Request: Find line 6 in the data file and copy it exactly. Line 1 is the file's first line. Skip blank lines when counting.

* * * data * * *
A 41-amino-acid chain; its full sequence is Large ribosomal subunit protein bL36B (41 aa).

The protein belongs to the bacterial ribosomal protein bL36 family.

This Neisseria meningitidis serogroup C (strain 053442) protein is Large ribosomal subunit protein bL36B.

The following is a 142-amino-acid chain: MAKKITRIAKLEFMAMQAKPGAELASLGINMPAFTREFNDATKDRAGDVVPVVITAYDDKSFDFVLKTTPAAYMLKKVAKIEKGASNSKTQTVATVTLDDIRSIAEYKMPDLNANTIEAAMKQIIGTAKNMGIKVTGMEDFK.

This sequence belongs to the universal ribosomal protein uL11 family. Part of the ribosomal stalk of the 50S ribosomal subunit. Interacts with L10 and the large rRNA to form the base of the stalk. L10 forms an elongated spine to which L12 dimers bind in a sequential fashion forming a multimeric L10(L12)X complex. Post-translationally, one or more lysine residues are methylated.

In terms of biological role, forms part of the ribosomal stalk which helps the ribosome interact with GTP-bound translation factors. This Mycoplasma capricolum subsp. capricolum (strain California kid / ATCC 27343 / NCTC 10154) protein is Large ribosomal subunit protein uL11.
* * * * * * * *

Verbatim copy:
In terms of biological role, forms part of the ribosomal stalk which helps the ribosome interact with GTP-bound translation factors. This Mycoplasma capricolum subsp. capricolum (strain California kid / ATCC 27343 / NCTC 10154) protein is Large ribosomal subunit protein uL11.